Your provider may prescribe the following medications for hyperthyroidism:
May be prescribed
Your provider may recommend that you watch out for iodine in your diet. People with hyperthyroidism may be sensitive20 to the harmful side effects of iodine—it can worsen the symptoms of (or even cause) the condition.
If you have Graves’ disease, you should discuss your diet with your healthcare provider. They can advise you on what foods you should limit or avoid. You may also be prescribed a diet low in iodine21 to make an upcoming radioactive iodine therapy more effective.
Some foods with high iodine content (those which you may have to avoid) include iodized salt, grains and cereals, bread, wild-caught fish, shellfish, seaweed, beef, poultry, pudding mixes, milk, and dairy products.
You should take special care to let your healthcare provider know if you take any iodine supplements, as well as cough syrups or multivitamins—these may contain iodine.
Mild signs and symptoms of Graves' ophthalmopathy (thyroid eye disease) can be managed with careful monitoring and over-the-counter treatments. You may benefit from using artificial tears during the day and lubricating gels at night. Avoiding wind and bright lights can also help prevent excess dryness and irritation.
If your thyroid eye disease symptoms are more severe, your provider may recommend treatment with corticosteroids, such as prednisone, to reduce swelling behind your eyeballs.
Lifestyle and home remedies for Graves’ ophthalmopathy
If you have Graves' ophthalmopathy or dermopathy, the following suggestions may help improve your eyes or skin:
- Don't smoke: Smoking has been linked to the development of Graves' ophthalmopathy and can make the condition worse after treatment.
- Keep your eyes lubricated: Using eye drops during the day may help relieve dryness and irritation. You can use a lubricating gel at bedtime to keep the cornea from drying out. A cool compress can also provide relieving moisture.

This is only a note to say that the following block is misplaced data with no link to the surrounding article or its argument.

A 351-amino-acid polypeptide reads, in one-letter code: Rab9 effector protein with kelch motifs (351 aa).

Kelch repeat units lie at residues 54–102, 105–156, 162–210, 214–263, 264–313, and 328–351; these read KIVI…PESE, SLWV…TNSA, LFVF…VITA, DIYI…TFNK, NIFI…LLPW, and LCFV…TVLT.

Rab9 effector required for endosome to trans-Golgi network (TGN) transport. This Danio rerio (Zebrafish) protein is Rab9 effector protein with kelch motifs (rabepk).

- Protect your eyes: Wearing sunglasses can help you deal with the light sensitivity common to people with Graves’ ophthalmopathy. Some special lenses may also help reduce double vision (diplopia).
- Keep your head up: Elevating the head of your bed may reduce swelling and relieve pressure on your eyes.
- Over-the-counter creams for swollen skin: Over-the-counter creams containing hydrocortisone (generic Cortizone-10, others) may help relieve red, swollen skin on your shins and feet.
Disclaimer: The information on this site is generalized and is not medical advice. It is intended to supplement, not substitute for, the expertise and judgment of your healthcare professional. Always seek the advice of your healthcare professional with any questions you may have regarding a medical condition. Never disregard seeking advice or delay in seeking treatment because of something you have read on our site. RxSaver makes no warranty as to the accuracy, reliability or completeness of this information.
If you are in crisis or you think you may have a medical emergency, call your doctor or 911 immediately.References